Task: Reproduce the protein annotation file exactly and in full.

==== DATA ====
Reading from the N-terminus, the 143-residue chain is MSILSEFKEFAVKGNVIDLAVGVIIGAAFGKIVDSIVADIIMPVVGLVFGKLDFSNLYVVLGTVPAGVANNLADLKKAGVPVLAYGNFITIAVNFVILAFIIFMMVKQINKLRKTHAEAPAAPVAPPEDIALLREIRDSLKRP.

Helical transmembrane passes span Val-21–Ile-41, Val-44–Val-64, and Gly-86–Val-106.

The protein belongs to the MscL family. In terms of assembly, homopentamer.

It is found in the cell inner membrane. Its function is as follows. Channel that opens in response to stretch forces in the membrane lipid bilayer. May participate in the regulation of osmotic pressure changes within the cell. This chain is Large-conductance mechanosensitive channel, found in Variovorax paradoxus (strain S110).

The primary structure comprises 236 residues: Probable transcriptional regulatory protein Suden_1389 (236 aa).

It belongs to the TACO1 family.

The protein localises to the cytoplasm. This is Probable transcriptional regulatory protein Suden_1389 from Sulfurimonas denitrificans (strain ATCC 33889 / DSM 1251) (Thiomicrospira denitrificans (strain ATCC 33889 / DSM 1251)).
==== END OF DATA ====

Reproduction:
Reading from the N-terminus, the 143-residue chain is MSILSEFKEFAVKGNVIDLAVGVIIGAAFGKIVDSIVADIIMPVVGLVFGKLDFSNLYVVLGTVPAGVANNLADLKKAGVPVLAYGNFITIAVNFVILAFIIFMMVKQINKLRKTHAEAPAAPVAPPEDIALLREIRDSLKRP.

Helical transmembrane passes span Val-21–Ile-41, Val-44–Val-64, and Gly-86–Val-106.

The protein belongs to the MscL family. In terms of assembly, homopentamer.

It is found in the cell inner membrane. Its function is as follows. Channel that opens in response to stretch forces in the membrane lipid bilayer. May participate in the regulation of osmotic pressure changes within the cell. This chain is Large-conductance mechanosensitive channel, found in Variovorax paradoxus (strain S110).

The primary structure comprises 236 residues: Probable transcriptional regulatory protein Suden_1389 (236 aa).

It belongs to the TACO1 family.

The protein localises to the cytoplasm. This is Probable transcriptional regulatory protein Suden_1389 from Sulfurimonas denitrificans (strain ATCC 33889 / DSM 1251) (Thiomicrospira denitrificans (strain ATCC 33889 / DSM 1251)).